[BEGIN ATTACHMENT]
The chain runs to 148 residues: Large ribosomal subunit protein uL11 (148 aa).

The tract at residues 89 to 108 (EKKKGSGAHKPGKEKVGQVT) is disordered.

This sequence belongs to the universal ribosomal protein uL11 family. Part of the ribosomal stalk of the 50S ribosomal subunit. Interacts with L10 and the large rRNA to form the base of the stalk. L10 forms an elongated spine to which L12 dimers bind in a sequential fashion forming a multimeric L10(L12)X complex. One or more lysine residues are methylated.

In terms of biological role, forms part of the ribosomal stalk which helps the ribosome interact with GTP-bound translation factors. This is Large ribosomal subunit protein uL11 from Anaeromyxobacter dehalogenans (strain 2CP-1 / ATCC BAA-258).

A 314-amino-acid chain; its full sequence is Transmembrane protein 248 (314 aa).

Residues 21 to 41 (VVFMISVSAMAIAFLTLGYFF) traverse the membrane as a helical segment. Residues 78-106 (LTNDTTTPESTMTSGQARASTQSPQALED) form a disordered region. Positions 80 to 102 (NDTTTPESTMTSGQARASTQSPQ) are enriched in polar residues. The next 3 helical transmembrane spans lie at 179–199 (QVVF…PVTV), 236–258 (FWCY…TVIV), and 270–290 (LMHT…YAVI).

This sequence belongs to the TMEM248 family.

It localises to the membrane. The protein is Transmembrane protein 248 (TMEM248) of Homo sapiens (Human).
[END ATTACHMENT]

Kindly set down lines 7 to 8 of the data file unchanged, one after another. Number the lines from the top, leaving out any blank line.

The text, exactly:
This sequence belongs to the TMEM248 family.

It localises to the membrane. The protein is Transmembrane protein 248 (TMEM248) of Homo sapiens (Human).